Uploading a logo. A personalised log for the Lab Group can also be used. The maximum allowed dimensions for this logo are 2. If no image is supplied then a stock image of 1.
Academic/Supplier Groups. Lab Groups can be classified as Academic if they are associated with a University or similar institution, or Commercial if they are associated with a private company. Protocols originating from an Academic Lab Group are labelled as Community Contributed; protocols from Commercial Lab Groups are labelled as Supplier Contributed. Your activity. On the Protocol Exchange site, you can Share Protocols; Create, Manage and Join Lab Groups; and make a list of your Favourite Protocols from the Protocol Exchange and Nature Protocols.
Your Activity can be accessed from the right hand navigation. The Your Activity screen displays: Any invitations to join Lab Groups that you have received.
These can be accepted or declined by pressing the ‘Join’ or ‘Decline’ buttons. Any applications to join Lab Groups that are outstanding. These can be cancelled if you no longer wish to join this group. Any applications that have been made to join the Lab Groups for which you are the Owner. These can be accepted or declined by pressing the ‘Accept’ or ‘Decline’ buttons. Also within the Your Activity box you have access to Your Protocols. This lists all the Protocols that you have shared through the Protocol Exchange.
Those that are still in draft form can be Submitted for editorial moderation and sharing, Edited further or Discarded. Those protocols that have been submitted to moderation but not yet formally shared can be further Edited. Your Lab Groups. This lists the Lab Groups for which you are the Owner and also those for which you are a member. You can also create new Lab Groups and apply to join any Lab Group that entertains membership requests.
Your Favourites. This lists the Protocols that you have identified as of particular interest to you. It is also possible to create RSS feeds for Subject Terms and Keywords selected from the Browse page.
This is done by inserting . URL of the results page. For example if you chose the Subject Term “Biochemistry”, the rss feed would be: http: //www. Bfacets%5. D%5. Bcategory%5. D=Biochemistry Your preferences.
From here you can edit your information on Protocol Exchange: Email address, Title, First and Last name, and Country. You can also change your Password through this screen. There is a tick box called “Accepting invitations”.
Click this box if you would like owners of Lab Groups to be able to invite you to their groups. Format. We ask that when preparing Protocols to be shared through the Protocol Exchange authors use a slightly simplified version of the format used on Nature Protocols. For details of Nature Protocols format please see their Guide to Authors. In brief we ask that the Protocol is presented in the following sections: Protocol Title (this is a required field)Titles should be distinctive and certainly different from and Associated Publications. Italics, Superscript and Subscript can be used. Authors. There is no limit to the number of authors on a Protocol. A first and last name is required for all authors.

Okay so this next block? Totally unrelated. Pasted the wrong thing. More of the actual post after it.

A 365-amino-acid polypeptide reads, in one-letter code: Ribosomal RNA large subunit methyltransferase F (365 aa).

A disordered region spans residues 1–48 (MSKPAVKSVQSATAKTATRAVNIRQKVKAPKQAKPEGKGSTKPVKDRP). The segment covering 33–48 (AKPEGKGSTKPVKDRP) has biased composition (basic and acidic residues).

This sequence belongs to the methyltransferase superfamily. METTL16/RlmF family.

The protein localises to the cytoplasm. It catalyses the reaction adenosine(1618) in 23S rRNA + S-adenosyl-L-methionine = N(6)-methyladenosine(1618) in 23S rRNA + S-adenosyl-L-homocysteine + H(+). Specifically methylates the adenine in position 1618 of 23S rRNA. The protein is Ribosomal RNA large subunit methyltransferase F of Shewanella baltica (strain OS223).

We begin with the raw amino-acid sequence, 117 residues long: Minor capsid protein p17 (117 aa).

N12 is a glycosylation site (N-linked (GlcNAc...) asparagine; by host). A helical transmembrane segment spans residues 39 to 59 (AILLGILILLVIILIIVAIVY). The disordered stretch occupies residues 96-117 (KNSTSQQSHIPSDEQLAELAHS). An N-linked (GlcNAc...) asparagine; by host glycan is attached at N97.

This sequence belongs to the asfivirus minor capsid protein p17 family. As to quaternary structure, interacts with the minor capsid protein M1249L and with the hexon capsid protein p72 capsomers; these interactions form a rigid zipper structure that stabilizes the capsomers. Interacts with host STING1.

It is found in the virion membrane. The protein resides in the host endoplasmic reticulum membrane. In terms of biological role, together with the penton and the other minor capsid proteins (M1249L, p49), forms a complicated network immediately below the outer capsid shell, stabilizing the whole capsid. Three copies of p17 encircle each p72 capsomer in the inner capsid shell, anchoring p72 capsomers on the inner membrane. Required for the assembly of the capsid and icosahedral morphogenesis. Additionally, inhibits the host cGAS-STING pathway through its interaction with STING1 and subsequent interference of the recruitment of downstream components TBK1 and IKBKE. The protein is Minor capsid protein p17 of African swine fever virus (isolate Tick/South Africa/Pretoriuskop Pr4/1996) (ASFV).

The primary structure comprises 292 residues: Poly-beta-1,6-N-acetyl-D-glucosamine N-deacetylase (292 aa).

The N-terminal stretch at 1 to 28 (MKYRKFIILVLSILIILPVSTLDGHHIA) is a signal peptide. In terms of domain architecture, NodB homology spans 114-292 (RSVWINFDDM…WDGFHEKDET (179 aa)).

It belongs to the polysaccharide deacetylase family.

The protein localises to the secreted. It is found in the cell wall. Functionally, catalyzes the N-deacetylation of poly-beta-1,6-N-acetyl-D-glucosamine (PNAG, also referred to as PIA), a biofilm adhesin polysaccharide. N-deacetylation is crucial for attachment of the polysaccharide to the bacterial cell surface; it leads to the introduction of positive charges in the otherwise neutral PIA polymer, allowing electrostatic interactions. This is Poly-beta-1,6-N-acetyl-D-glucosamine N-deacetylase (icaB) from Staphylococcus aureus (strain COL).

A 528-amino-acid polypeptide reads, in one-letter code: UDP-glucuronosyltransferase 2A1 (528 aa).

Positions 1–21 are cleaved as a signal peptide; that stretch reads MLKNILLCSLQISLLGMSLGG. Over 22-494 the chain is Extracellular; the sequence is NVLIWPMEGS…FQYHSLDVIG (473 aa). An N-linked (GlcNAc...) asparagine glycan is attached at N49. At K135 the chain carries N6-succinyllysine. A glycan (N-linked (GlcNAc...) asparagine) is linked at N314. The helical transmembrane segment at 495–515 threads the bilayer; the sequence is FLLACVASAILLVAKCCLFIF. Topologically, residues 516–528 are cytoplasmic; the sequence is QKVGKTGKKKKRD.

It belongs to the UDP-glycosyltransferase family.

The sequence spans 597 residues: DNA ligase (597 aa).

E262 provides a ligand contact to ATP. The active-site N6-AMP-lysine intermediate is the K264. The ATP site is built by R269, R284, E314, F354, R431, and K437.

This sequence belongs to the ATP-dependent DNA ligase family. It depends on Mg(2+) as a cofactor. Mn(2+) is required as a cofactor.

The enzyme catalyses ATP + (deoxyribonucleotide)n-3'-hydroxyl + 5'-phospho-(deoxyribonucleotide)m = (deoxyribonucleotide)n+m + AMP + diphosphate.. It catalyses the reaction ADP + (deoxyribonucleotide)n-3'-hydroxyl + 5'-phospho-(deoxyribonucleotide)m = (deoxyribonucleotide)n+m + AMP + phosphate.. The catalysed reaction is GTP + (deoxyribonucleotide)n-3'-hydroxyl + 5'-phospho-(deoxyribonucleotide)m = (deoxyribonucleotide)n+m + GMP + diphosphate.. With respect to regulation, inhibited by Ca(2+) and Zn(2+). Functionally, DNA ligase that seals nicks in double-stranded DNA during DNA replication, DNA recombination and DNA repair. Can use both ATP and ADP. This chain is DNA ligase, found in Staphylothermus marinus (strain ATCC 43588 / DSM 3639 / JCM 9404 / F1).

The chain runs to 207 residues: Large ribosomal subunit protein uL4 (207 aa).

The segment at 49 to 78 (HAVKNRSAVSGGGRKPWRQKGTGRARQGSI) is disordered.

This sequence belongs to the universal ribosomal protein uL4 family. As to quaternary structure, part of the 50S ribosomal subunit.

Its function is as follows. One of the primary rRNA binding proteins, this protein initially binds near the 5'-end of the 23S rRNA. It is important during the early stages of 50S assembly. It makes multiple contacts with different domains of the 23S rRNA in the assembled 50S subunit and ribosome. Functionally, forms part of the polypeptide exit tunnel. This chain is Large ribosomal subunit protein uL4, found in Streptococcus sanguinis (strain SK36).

Complete author details (including Affiliation and Email) are required for all Corresponding Authors. At least one author must be designated as the Corresponding Author in order to submit the protocol.
The Corresponding Author will usually be the person uploading the Protocol but this is not an absolute requirement. Laboratory Group (this is a required field)All Protocols must be assigned to one of the Laboratory Groups of which the author is a member. Subject Terms (this is a required field)All Protocols must be assigned at least one of our subject terms. If your Protocol does not fit into any of our categories please contact us on Protocol. Exchange@nature. com. Keywords (this is a required field)Enter as many keywords or keyphrases as you feel are appropriate for your Protocol.
The list should be separated by commas. Formatting is restricted to super- and subscript. Please avoid these where possible e. I. Abstract. The Abstract should give a brief description of the Protocol, its applicability, strengths, weaknesses, and the time taken for it to be completed .
Consider limiting this text to about 1. Introduction. The Introduction allows for a broader discussion of the Protocol and the basic considerations needed before embarking on its use. The Introduction also gives you an opportunity to set the Protocol in context and discuss related or alternative protocols. You might want to include a Flow Diagram here. You can upload images by going to “Images and attachments”, and follow the instructions from “How do I enter links, images and formatted text” Reagents and Equipment.
A full list of reagents and equipment needed for the protocol should be supplied with manufacturer’s catalogue numbers wherever possible. Procedure (this is a required field)This should be formatted as a list of numbered steps each containing at least one sentence in the active tense e.